UN, Construction Accidents and Fire Hazards Subject to Secret
Matthew Russell Lee
NATIONS, July 31 -- The day after the UN's
Capital Master Plan sealed
off an area in front of the Security Council balcony with red
"Asbestos" tape and then afterwards quickly declared the
area safe, CMP chief Michael Adlerstein barred the Press from a "Town
Hall" meeting about the plan and safety.
Adlerstein, when Inner
City Press was previously blocked from covering such a meeting,
promised to allow entry in the future. But on July 31 he shrugged and
his spokesman argued that the offer had been only for the next
meeting, and that the presence of the Press would change the
has been provided with several blow by blow accounts of the meeting.
The fallen ceiling and testing for asbestos was raised. But another
controversy, which perhaps explains Adlerstein's desire for secrecy,
was an incident discussed in which concrete hit a workman on the UN
construction site in the head. This was written up as a violation,
along with the UN's general contractor Skanska blocking access to the
Siamese connection carried water to put out fires.
concerned UN staff that Skanska is appealing. The staff, at least as
sampled by Inner City Press, were not convinced. Adlerstein was asked
to put on the UN's web site all information about violations. He said
he would check with the Office of Legal Affairs. Given his exclusion
of the press and public from his "Town Hall" meetings,
Internet posting of safety violations seems unlikely.
grilled about bad conditions in the UN's "swing space" in
the Albano Building on 46th Street. Russian staffers of the
Department of General Services and Conference Management complained
of freezing air being thrust upon them from badly designed vents
directly above their workplaces.
City Press was invited and
confirmed this, as well as the lack of air conditioning at the Arabic
DGACM unit lower down in the Albano Building. One wag jokes that this
was a form of profiling, and that the Arabic group, if and when the
UN compound is finally fixed, are not assured of a right of return.
messengers' unit, meanwhile, says it is forced to work in cramped
quarters with the whole Albano unit using a single toilet, and
without access to the various floors of the Albano Building which
they need to visit or service. Inner City Press' invited visit
reveals some floors with fire doors blocked or taped open, others
sealed up tight. Some complained that when Secretary General Ban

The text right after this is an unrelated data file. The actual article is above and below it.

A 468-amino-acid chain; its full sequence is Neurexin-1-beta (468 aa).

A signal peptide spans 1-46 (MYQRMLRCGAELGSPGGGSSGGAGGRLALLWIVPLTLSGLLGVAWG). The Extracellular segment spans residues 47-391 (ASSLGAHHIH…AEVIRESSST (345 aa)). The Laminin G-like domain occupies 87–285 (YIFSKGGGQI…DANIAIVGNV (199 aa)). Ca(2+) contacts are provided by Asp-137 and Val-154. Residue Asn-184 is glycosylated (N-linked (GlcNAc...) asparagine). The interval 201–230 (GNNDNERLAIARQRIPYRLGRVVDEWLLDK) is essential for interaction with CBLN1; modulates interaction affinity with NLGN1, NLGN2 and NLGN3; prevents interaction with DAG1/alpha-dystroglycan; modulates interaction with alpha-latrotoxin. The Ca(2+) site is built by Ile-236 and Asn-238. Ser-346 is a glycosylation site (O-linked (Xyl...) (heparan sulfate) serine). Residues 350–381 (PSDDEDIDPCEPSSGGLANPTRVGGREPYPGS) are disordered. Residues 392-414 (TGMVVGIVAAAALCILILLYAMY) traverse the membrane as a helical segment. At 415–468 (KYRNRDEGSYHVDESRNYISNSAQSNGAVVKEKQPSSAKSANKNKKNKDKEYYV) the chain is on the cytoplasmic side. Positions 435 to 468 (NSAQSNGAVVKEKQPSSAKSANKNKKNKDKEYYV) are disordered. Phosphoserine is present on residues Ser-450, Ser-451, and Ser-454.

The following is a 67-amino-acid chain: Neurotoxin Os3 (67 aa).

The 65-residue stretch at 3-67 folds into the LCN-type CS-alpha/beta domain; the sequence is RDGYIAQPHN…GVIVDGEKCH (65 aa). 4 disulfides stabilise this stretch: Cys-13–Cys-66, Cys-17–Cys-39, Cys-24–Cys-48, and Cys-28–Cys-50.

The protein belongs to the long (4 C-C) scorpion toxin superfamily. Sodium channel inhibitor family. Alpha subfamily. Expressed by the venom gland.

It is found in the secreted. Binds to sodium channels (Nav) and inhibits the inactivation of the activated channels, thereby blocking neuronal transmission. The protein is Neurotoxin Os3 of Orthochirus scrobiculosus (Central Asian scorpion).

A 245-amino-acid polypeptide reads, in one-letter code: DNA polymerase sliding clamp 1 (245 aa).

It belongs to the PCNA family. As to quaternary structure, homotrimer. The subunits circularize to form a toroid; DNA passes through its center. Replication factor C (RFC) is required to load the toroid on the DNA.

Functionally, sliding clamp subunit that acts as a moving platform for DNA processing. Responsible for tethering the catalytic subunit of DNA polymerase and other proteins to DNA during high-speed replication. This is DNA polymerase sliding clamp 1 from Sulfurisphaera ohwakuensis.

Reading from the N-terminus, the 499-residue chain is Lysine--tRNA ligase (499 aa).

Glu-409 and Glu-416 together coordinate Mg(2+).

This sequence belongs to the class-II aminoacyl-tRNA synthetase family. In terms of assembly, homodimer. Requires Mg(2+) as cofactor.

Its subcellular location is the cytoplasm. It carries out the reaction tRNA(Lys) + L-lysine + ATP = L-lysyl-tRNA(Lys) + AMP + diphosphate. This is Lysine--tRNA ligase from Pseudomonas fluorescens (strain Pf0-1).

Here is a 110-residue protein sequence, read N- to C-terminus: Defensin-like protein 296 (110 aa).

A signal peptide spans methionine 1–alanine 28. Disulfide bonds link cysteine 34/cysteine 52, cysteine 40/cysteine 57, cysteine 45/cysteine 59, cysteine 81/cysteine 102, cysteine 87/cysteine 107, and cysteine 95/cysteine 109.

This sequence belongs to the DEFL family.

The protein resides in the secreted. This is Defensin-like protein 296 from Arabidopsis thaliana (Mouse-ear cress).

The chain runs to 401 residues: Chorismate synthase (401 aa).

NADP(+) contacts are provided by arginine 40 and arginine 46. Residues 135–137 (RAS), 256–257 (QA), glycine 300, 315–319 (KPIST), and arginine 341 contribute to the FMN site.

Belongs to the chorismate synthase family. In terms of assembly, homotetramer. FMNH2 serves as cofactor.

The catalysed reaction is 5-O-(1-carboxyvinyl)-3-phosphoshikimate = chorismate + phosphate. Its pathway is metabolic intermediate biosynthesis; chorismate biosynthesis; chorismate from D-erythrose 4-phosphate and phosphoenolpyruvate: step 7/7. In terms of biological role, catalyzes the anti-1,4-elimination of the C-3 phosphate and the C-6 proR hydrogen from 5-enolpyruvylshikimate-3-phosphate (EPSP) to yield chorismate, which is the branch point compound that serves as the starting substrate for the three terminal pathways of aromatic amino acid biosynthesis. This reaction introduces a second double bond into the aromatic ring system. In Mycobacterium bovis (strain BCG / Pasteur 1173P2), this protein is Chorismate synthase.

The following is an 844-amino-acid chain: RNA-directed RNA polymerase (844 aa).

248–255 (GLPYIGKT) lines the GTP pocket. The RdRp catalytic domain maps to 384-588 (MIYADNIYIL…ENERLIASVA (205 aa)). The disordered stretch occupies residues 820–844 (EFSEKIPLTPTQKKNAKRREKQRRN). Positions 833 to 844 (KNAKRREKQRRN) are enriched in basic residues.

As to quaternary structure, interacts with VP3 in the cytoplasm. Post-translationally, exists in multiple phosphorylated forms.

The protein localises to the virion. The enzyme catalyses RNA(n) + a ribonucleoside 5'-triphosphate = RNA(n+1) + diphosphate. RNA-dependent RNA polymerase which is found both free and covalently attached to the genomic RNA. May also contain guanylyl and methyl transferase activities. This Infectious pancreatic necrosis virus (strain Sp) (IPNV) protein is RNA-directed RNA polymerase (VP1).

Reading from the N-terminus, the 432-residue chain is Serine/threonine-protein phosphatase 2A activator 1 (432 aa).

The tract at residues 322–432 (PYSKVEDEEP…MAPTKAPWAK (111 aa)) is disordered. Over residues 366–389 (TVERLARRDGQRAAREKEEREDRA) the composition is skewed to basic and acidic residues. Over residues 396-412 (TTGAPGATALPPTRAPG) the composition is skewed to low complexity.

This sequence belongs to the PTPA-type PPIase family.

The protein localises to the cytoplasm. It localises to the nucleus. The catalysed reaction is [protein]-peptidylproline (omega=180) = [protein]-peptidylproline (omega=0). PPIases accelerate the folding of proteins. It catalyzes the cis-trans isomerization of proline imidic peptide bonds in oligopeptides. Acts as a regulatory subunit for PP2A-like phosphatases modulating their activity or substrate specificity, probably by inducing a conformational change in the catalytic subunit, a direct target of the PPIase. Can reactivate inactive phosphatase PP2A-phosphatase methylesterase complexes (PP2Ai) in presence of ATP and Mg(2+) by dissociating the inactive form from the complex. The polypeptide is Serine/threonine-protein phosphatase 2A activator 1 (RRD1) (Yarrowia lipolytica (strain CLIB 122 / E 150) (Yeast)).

Ki-moon visited this week, he went to only two floors. The issues
raised at Friday's closed door meeting and below, these staffers say,
are not understood or taken seriously by Ban Ki-moon.
UN's Ban in hard hat, workman hit in head and
short walls not shown
complaint was the lack of sound proofing cutting into the ability top
work. This is a theme with Adlerstein, who along with Department of
Management chief Angela Kane is insisting on changing a previously
commitment to the UN correspondents that their "swing space"
would be similar to what they have, with the ability to make phone
calls and, in the case of investigative journalism endeavors like
Inner City Press, to meet confidentially with whistleblowers.
Kane and Ban's advisors have decreed that walls will be only seven
feet tall, and paper thin at that. In an attempt to divide and
conquer, wire services will be able to request taller walls after a
week, while other media like Inner City Press and the Washington Post
-- which is mulling closing its long time UN bureau, as Inner City
Press exclusively reported, as picked up by the Daily Beast -- can
only make such a request after four months in a "Whistleblower
City Press' visit on July 30 -- after a demand
to delete a photograph of the police taped "Asbestos" zone
on the floor -- to Adlerstein's office in the basement under the
library found that he has full floor to ceiling walls, hard and sound
proof. Secrecy reigns at the UN, with safety and sanity seeming to
take a back seat. Watch this site.
* * *
UN, Belated Asbestos Warning by Fallen Ceiling, Photograph's Deletion
Matthew Russell Lee
NATIONS, July 30 -- For days on the UN's third floor a patch of
fallen ceiling has been roped off with yellow police tape. Still, on
July 29 Inner City Press witnessed families with strollers walking
feet away from the police tape, touring the UN. On July 30, seeing a
workman with what appeared to be a gas mask on probing at the ceiling
with standing on a ladder, Inner City Press took a photograph.
official of the
UN Capital Master Plan rushed over to Inner City Press and asked why
the photograph was taken. The safety measures used by the UN workman,
under a ceiling hole by while unprotected visitors and children
passed only a day earlier, seemed of potential news value. The
official went back over to the roped off area and returned with the
workman. "You have to delete the picture," the workman
said. "You took it without my permission." He grabbed for
pulled back and explained that since the UN is a public institution,
the work done with public money, in an area with even outside